This regional disaster report for Latin America and the Caribbean seeks to understand how past trends can lead to a safer futurea safer and more prepared future. The report comes amid projections of an above-normal 2023 Atlantic hurricane season that has already affected parts of the Caribbean and of the El Niño phenomenon persisting through the remainder of the year with potentially devastating effects in vulnerable communities across Central America and South America.
Latin America and the Caribbean is the second most disaster-prone region in the world 190 million affected by 1,534 disasters (2000-2022). Along with high physical exposure to hazards, the region has a complex environment of risk drivers, including climate change; dense urban populations; slow economic growth; widening inequality and poverty; political instability; displacement and mass migration; and high levels of violence. These intertwining risks create situations of vulnerability and heavily impact the capacity of a population to prepare, respond and recover from a disaster.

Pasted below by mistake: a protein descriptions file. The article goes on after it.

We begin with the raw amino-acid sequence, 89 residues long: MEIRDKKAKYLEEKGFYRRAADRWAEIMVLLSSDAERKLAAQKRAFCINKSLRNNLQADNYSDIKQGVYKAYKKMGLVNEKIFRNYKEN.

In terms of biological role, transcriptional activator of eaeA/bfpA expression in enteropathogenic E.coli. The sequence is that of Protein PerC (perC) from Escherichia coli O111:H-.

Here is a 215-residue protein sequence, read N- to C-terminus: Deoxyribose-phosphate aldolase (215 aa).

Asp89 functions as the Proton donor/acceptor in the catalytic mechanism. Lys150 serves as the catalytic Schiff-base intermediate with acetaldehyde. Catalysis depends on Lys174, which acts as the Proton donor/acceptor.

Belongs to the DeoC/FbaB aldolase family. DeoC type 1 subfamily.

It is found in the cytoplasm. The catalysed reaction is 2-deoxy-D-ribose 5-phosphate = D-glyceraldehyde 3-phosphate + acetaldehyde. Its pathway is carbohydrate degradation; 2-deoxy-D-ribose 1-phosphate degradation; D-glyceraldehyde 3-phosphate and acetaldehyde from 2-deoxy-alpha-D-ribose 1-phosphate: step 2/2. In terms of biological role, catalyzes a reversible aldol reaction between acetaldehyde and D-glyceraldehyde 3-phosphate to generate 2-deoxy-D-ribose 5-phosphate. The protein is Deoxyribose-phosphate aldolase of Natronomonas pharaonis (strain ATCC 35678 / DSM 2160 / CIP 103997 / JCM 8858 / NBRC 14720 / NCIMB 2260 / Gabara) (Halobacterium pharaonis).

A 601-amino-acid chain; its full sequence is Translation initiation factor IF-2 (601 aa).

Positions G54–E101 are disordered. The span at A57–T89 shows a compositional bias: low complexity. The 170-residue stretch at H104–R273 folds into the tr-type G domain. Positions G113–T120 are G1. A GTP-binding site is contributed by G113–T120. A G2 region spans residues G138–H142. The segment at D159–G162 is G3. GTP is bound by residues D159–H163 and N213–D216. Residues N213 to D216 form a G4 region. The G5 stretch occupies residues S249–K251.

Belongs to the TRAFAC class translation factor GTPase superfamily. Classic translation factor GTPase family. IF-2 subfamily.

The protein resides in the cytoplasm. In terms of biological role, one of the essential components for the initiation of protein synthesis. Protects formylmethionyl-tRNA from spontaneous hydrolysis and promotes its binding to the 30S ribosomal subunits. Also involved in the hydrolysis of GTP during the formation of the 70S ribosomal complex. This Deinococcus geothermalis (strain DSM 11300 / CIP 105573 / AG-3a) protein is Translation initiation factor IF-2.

With highly populated urban and low-lying coastal areas, the region has some of the highest physical exposure to hazards.
Climate change is increasing the frequency and intensity of severe weather-related events across the region. By 2050, over 17 million people in Latin America could be forced to migrate to escape the impacts of slow-onset climate change.
Since 2000, economic growth has been incredibly volatile in the region. According to the World Bank, in 2020, the region saw an average GDP loss of 6.6 per cent while 2021 saw an average increase of 6.5 per cent.
Latin America and the Caribbean have the highest levels of inequality in terms of income distribution. Between 2009 and 2020, 40.8% of the region's population were living below the national poverty line.
Violence remains a common reality for many people across the Latin America and Caribbean region. Despite making up only 8% of the world’s population, the region accounts for more than 30% of global intentional homicides (UNODC data) – the intentional homicide rate per 100,000 people is almost 4 times the global average (21.2 vs 5.6 in 2020).
Latin America and the Caribbean face the world's largest migration crisis. Some 6.8 million Venezuelans alone have fled their homes, with more than 80% settling in other countries in the region. Movement from northern Central American countries has continued with high numbers arriving at the US Southern border.